Preparing your user objects in AD for Lync (phone numbers)

If you're not as lucky as I, and had the opportunity to import fresh users into your AD. You might have a lot of users, and no control over how phone numbers are stored and in which format.

Fear not. This mini-post might give you  a few clues on how to gain control of the information in AD before introducing an application such as Lync.

Why would this be a concern? You might be familiar with how to normalize phone numbers for your address book (or fail doing so). But I prefer to clean up my ad rather than trying to fix the variations in a normalization file. I often use ad for the source of many things, and I just find it easier to keep AD clean than to do fixes elsewhere.

How then? Quite easy. Powershell is your friend. Just run a get-aduser to list all of your userobject of a certain kind. Import the output to excel and challenge someone to correct the data (This is the boring and hard part, I admit). Finally, use the set-aduser to update all the objects accordingly.

Sounds easily enough? Then let's take a look at an example code:

Get-ADUser -Filter {EmailAddress -like "*"} -Properties Name, OfficePhone, MobilePhone, EmailAddress -Verbose | ft -Property Name, OfficePhone, MobilePhone, EmailAddress | Out-File c:\import\testing.csv -Width 120

Get-aduser is a great tool for this. In my example I query for users with e-mail addresses (but you can create your own filter). The query would not return all of the fields I desire, so I use the -Properties to add them to the output. By default, the output is in a FL format, which is fine if you only query one user. But hopeless if you intend to import it and use it in a spreadsheet. That is why I pipe the command to FT. But when I look at the out put, it contain a lot of information I don't really need. To control the output information  I use the -Property switch to list only what I need. Important note: It is important to add the "Name" property, as you will import information back into AD based on this ;)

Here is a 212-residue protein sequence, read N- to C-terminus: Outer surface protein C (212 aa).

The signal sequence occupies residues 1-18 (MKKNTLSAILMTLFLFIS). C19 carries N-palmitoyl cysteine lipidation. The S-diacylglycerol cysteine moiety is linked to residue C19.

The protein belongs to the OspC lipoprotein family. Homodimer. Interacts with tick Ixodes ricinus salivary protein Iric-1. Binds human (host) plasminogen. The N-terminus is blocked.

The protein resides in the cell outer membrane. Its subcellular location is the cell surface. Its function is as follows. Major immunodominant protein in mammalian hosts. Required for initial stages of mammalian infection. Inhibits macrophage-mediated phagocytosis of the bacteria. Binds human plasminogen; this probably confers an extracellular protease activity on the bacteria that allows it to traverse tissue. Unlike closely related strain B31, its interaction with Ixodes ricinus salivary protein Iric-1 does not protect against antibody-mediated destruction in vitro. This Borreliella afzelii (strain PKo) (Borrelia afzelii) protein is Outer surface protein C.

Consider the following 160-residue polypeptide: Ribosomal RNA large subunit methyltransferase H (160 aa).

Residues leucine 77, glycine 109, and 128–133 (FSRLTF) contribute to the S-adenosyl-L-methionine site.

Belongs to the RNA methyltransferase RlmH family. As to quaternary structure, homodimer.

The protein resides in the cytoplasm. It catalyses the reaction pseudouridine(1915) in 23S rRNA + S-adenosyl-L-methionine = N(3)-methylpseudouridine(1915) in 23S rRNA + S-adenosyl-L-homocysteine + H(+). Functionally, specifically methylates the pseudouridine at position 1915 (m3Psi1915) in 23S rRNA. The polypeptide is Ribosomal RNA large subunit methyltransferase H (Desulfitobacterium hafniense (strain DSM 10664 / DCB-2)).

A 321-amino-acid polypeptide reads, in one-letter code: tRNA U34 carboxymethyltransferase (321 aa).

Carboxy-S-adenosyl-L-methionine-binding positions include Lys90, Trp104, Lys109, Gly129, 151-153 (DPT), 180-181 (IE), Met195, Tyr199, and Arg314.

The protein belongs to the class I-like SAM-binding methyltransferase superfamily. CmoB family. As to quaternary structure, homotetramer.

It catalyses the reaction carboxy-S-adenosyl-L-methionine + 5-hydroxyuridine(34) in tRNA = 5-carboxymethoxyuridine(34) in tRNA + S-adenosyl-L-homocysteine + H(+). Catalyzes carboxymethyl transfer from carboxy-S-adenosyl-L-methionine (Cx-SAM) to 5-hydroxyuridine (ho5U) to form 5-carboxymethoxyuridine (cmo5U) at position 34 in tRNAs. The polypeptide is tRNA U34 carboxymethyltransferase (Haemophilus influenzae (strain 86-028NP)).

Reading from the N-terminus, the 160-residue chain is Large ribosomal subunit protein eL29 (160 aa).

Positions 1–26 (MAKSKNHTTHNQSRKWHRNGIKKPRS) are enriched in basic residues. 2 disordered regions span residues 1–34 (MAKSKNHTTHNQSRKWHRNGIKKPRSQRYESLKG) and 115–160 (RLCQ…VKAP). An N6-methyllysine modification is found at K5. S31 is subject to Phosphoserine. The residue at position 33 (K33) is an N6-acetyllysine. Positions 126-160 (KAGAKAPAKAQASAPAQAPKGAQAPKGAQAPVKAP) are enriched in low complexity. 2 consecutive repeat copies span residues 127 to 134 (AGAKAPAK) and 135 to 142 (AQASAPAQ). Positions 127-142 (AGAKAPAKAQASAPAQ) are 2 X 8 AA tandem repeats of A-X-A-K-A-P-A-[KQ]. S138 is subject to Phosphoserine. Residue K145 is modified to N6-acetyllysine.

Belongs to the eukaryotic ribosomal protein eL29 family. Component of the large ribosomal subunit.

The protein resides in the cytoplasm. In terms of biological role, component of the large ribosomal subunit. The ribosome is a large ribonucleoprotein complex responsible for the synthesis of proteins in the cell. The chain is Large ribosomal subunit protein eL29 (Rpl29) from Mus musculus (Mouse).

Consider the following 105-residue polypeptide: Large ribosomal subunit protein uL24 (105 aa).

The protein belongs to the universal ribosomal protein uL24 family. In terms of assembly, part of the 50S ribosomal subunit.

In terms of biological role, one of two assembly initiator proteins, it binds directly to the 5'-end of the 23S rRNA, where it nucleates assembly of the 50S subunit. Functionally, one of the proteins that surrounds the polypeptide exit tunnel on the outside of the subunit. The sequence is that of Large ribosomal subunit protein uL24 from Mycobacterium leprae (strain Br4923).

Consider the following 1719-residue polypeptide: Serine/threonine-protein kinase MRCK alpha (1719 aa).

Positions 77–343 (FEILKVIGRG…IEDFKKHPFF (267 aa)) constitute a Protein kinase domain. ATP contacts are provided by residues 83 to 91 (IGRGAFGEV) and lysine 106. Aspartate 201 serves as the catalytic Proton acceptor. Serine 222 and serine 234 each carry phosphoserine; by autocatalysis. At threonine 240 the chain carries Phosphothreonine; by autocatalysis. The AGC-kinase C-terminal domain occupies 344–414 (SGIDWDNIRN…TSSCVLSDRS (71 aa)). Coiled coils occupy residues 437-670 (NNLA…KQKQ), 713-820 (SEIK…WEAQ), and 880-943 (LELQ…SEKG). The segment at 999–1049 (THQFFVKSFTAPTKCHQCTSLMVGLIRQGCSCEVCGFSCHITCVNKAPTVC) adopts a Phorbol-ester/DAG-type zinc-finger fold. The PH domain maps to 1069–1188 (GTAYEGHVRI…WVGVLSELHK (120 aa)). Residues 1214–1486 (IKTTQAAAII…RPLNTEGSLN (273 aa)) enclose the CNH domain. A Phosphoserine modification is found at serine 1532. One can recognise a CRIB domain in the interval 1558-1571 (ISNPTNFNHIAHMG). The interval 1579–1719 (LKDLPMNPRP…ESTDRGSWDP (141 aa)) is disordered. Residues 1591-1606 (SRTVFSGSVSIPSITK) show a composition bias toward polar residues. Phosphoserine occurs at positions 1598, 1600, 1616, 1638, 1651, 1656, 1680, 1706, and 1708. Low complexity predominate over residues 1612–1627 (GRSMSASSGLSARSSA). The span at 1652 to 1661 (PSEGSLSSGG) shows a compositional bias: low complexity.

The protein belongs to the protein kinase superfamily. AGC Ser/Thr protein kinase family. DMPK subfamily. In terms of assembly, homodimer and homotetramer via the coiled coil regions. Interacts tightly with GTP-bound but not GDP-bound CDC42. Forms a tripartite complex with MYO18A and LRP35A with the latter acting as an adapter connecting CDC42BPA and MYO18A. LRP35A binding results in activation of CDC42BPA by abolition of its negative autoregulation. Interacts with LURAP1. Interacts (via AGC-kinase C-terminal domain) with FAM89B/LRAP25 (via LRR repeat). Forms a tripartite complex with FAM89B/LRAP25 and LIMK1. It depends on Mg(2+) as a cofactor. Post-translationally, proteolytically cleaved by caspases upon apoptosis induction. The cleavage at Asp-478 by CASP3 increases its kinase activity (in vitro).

Finally I pipe the entire string to the out-file command where I can control the width of the output. Default width is 80, and often not enough to display everything. You might have to adjust the width to accommodate your data.

Import the file into a spreadsheet (I use Excel), and start editing your data. Important note: Keep the headers!
When you're all set, use my previous post as a guideline and import the new values into the AD, using set-aduser cmdlet. Here's an example code:

$csvfile = read-host "file to import"
Import-Csv $csvfile | foreach {set-aduser -MobilePhone $_.MobilePhone -OfficePhone $_.OfficePhone}

These are of course not the only attributes you can edit this way. And I really encourage every sysadmin to explore the possibilities of powershell.

If you have your Lync deployment ready and you want to add users in a quick way. You might want to add a user or two manually, but the best way is to run a simple code like this (presuming everything is working on the lync server, and all users with email addresses were to have Lync):

$lyncregistrar = read-host "Front end pool to host users"
Get-ADUser -Filter {EmailAddress -like "*"} | enable-csuser -verbose -registrarpool "$lyncregistrar" -SipAddressType EmailAddress

This would enable all users with email addresses for Lync in a really quick way (Feel free to use other filters to import more granularly based on OU's or other properties you might find fit.

In my next post, I'll look on a simple script to import new users into AD, and enable them for enterprise voice at the same time. All done in a few seconds ;)

Read more about the commands I used here:
Get-ADUser, Set-ADUser, Enable-CsUser and Out-File